Art is a lifestyle of hard work, dedication, and creativity. These outstanding mujeres make it look so easy.
Rosa Guerrero, founder and artistic director of the International Folklorico Dance Group, is an inspiring folklorico dancer. As an artist, educator, dance historian, and humanitarian, teaching, she has an extensive background and involvement with the El Paso, Texas community. She is the first Latina in El Paso to have a school named after her: Rosa Guerrero Elementary. Winner of several awards including, but not limited to, the Outstanding Woman in the Arts from Woman’s Political Caucus, LULAC Arts and Humanities award, Arts Alliance Individual Dance Award and Outstanding Hispanic of El Paso.
Helena Maria Viramontes is an iconic Chicana writer whose literary masterpieces reflect her childhood upbringing in East Los Angeles. Her first novel, Under the Feet of Jesus, jumpstarted her career as a renowned author. She is currently the Director of Creative Writing at Cornell University, and is a community organizer and former coordinator of the Los Angeles Latino Writers Association.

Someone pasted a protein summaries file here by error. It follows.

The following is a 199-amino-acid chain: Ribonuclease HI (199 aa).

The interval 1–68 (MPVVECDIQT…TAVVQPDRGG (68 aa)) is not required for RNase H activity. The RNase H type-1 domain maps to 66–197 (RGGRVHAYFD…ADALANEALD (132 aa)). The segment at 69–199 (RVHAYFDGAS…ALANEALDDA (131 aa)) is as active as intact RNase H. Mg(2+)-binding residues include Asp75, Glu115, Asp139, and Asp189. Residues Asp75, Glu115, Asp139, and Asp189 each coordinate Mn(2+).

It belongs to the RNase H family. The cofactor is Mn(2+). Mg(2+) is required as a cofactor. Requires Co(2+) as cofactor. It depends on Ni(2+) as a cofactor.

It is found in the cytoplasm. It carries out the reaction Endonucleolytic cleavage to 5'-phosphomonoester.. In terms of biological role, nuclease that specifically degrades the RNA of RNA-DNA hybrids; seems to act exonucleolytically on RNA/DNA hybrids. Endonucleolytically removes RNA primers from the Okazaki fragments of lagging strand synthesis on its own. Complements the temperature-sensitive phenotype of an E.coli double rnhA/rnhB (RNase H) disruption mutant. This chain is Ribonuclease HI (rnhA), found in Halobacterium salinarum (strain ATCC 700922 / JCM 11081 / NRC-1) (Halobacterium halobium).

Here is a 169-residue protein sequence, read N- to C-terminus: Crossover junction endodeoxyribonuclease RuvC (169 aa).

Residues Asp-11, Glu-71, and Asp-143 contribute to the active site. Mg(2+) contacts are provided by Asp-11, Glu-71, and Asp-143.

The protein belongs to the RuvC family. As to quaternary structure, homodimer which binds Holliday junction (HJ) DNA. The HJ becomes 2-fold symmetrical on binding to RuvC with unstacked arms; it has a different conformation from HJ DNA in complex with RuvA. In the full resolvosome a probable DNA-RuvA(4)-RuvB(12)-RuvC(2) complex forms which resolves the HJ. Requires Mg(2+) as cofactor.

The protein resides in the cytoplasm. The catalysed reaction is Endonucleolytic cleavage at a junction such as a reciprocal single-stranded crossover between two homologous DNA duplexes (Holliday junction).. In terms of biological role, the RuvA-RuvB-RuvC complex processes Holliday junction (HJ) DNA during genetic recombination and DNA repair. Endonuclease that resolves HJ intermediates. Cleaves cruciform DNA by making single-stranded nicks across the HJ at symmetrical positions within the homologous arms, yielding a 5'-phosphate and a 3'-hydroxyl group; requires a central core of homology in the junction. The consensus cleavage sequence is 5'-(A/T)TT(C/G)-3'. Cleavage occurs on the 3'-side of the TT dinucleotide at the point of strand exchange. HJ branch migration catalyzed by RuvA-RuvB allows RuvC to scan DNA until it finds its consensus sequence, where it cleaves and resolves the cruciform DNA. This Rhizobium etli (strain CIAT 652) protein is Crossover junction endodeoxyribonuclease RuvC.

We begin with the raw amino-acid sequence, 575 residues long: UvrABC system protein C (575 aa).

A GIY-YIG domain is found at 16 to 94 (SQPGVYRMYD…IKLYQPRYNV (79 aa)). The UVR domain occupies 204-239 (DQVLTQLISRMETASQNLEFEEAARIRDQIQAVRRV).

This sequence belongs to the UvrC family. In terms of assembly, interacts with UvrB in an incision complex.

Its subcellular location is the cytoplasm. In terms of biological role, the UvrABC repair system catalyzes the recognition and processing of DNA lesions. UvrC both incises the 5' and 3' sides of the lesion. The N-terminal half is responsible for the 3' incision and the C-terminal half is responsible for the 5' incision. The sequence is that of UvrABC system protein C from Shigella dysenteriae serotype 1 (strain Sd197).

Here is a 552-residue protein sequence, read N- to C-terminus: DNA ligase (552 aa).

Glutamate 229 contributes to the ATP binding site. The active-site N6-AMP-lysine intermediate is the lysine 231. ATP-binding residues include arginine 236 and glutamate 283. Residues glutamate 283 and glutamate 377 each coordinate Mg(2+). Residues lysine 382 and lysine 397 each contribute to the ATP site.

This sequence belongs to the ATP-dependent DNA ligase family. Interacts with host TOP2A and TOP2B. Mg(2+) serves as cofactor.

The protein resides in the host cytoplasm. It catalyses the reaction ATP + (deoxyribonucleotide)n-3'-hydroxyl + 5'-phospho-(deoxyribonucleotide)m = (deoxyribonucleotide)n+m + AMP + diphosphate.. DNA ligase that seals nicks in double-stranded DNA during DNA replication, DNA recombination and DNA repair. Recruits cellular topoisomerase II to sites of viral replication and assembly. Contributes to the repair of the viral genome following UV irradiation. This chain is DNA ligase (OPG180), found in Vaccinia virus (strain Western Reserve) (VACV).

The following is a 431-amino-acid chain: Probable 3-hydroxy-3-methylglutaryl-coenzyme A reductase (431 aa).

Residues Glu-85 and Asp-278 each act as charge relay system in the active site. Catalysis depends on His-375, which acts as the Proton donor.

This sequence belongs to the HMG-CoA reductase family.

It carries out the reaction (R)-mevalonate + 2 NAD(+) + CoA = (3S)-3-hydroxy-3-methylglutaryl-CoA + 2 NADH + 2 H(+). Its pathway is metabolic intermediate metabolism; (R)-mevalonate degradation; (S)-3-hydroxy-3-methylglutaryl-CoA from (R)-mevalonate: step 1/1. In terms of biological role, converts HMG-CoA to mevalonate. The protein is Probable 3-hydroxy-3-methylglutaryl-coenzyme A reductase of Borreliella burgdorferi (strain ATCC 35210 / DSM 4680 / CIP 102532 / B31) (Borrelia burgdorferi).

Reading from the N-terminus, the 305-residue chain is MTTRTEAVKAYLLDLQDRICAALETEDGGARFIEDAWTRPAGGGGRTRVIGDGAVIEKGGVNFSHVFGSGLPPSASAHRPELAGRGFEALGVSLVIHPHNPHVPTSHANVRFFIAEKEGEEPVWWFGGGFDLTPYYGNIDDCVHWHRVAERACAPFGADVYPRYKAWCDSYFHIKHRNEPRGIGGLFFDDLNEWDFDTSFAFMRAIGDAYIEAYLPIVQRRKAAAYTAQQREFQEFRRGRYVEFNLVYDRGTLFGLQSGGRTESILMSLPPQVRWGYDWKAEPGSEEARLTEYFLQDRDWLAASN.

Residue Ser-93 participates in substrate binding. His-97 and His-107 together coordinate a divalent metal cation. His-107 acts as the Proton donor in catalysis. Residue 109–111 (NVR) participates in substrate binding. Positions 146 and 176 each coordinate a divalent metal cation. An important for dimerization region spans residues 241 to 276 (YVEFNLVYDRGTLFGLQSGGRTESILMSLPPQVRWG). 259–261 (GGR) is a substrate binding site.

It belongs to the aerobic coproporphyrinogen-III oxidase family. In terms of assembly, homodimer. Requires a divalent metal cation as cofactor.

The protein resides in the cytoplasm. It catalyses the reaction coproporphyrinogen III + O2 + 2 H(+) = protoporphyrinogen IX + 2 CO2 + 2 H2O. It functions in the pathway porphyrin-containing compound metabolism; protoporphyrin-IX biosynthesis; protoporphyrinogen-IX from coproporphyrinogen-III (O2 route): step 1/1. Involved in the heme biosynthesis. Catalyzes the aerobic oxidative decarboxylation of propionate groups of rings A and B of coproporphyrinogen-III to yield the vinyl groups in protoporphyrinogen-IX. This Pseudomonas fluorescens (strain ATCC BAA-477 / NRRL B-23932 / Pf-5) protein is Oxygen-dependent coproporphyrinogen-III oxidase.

Bessy Reina, a highly accomplished poet, was born in Cuba and raised in Panama. Her poetry has been published in both English and Spanish, and in 2001, she was named Latina Citizen of the Year by the State of Connecticut Latino and Puerto Rican Affairs Commission. Later, in 2012, she was named as one out of ten women honored by the Connecticut Women’s Hall of Fame. Vivian Shipley, another highly accomplished poet, describes Bessy’s poetry as a “…. a channel, a way to bridge east and west by reconciling the warring needs of the body, the mind and the heart. Whether Reyna is dancing with a stalk of sugar cane in Hartford, Connecticut, or in her birthplace of Cuba, poem after poem is as lively as a salsa. Like chewing sugar cane, her poems ultimately reward with their hard-won sweetness, with the taste that leaves us wanting more.” She is currently a writer for the Hispanic newspaper Identidad Latina and for www.CTLatinoNews.com.
Julia de Burgos
A renowned Puerto Rican poet, she is best known for her feminist written contributions for African/Afro-Caribbean writers. As a civil rights activist and teacher, she has, and continues to, inspire many women writers. Her poetry on the struggle of feeling oppressed has touched so many hearts, including the one of the famous Pablo Neruda. Her final poem foreshadowed her death in 1953, and, in 1986, she posthumously received a doctorate in Humans Arts and Letters from the Spanish Department of the University of Puerto Rico.